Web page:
I recently tried to assemble a “cheat sheet” spreadsheet to help me sort out which of similar AWS services to use for what, significant caveats, strengths, or limitations with links to the detailed references.

The intent was to post it online as a resource, sort of a focused entry point to AWS for others. I’d hoped to do similarly for Azure and then put together a feature by features comparison. I ended up giving up, it was just taking too long. And that’s not even considering that in some cases, testing would be needed to firm up details.

One thing I learned from attempting that AWS cheat sheet is that each AWS offering has its own set of quirks and caveats (works with A but not B, etc., max of N per region, etc.). Trying to fit even the major caveats into the summary got ridiculously messy! You can’t necessarily ignore them either.

Part of the problem there was probably that my goal was too broad. Yet I found myself unable to trim it back, because part of the goal was interaction between features. I ended up trying to summarize a subset of the features, and even that proved unwieldy.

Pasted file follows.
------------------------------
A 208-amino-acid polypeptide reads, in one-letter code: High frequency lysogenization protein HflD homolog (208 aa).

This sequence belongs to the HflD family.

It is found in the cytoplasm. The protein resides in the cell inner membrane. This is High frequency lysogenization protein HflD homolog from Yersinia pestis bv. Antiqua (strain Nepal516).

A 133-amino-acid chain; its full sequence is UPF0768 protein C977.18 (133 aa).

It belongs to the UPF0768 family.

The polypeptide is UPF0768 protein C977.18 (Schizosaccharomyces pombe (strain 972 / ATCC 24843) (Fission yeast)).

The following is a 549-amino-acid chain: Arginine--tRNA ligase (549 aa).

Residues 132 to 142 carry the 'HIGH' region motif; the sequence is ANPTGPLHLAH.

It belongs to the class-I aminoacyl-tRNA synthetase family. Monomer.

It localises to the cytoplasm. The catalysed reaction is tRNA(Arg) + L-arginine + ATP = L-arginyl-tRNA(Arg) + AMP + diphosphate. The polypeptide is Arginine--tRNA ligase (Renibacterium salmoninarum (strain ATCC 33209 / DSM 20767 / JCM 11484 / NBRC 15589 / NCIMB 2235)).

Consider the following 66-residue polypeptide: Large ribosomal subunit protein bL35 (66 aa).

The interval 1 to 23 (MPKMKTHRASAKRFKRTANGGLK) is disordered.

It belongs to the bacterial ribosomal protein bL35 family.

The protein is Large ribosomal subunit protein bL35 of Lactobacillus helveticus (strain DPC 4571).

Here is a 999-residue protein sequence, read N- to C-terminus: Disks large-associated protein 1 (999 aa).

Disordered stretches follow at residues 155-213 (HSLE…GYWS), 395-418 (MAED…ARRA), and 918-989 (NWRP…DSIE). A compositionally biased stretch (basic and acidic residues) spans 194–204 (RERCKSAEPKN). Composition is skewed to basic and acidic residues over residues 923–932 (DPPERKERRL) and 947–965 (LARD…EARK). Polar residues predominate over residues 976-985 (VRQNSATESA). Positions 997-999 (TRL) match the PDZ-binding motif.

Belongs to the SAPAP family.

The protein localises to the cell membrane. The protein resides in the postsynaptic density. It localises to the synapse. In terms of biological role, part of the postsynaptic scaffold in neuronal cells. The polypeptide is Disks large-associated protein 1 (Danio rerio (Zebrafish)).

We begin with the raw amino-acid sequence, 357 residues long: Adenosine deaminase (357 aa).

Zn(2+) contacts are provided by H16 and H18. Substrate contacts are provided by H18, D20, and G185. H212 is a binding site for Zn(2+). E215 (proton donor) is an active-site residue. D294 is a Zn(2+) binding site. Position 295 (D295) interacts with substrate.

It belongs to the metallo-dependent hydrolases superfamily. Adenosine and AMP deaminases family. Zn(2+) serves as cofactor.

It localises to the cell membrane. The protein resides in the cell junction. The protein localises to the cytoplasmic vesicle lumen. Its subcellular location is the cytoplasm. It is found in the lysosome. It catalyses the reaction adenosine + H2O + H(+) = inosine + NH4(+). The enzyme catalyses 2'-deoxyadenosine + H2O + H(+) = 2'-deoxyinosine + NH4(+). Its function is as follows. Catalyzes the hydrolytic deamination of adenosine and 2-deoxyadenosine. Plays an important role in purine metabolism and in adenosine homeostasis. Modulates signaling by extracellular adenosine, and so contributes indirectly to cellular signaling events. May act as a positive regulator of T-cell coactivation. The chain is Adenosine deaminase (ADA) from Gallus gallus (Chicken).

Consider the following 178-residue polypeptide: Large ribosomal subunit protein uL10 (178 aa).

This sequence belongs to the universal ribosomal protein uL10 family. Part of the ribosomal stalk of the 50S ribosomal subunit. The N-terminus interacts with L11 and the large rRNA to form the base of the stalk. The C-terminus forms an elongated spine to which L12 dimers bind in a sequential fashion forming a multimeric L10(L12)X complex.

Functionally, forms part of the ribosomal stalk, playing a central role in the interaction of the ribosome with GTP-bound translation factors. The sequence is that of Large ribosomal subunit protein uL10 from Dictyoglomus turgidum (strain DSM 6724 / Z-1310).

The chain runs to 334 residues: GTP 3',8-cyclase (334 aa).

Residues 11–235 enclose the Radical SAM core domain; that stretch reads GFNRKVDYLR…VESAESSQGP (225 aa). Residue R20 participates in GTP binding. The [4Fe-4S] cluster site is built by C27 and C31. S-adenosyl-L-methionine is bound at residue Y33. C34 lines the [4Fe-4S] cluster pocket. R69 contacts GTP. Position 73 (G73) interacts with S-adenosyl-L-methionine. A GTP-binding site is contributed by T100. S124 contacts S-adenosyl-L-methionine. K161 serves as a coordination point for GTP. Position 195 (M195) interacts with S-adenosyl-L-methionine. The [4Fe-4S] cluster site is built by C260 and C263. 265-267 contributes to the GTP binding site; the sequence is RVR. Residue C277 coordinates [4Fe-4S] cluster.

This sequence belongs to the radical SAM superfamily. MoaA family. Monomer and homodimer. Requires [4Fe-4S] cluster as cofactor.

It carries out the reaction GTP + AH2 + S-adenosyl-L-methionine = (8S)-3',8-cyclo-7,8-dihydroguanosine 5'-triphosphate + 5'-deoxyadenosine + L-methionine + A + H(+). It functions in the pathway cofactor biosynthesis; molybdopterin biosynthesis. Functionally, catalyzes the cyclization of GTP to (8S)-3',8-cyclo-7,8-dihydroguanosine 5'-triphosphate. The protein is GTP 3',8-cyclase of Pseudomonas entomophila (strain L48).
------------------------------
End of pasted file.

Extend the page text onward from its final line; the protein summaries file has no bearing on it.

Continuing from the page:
You do have to do things that affect your interests or the matter at hand. Having an overly narrow perspective in networking is a recipe for failure! But so is too broad a perspective!

Training as Competition

If you carry this line of thought further, documentation and training might act as a form of competition by consuming time and attention. That’s a bit cynical, perhaps. But if you’re working towards, e.g., a CCIE in something, do you have spare time for much of anything else technical? You do remember what your wife (husband) and kids look like?

A kinder perspective is that great documentation and training make one more likely to recommend and work with a company’s products. Less time wasted futzing around trying to get something working!

How Does This Affect Networking?

What brought this blog on was a recent Cisco Partner Virtual Team event. Five full days of talks covering new features, improvements, new products etc. at a tech sales level. Great stuff and a vast amount of information. Switches, APs, both Cisco and Meraki, along with related products like Spaces.

First reaction: who has time from selling or consulting to sit through all that?

Second reaction: and who has the time that not only for Cisco/Meraki but perhaps for one or two competitors?

I suspect the answer is few.

My answer is that some can prioritize and do that. Others, like myself, need to download PDF slides and/or recordings and digest them in their spare time. It’s more like skim for need-to-know items. Page after page of “micro-features” – I’m sure someone cares, but I’m not capable of remembering 20, 40, or 60 such per quarter per product line!

So, it’s great Cisco puts the info out there, and people can pick and choose topics of major interest / need for them.

On another front, I personally don’t do video if I can help it: it just consumes too much time. It’s much easier to fast-forward and skim in a slide deck!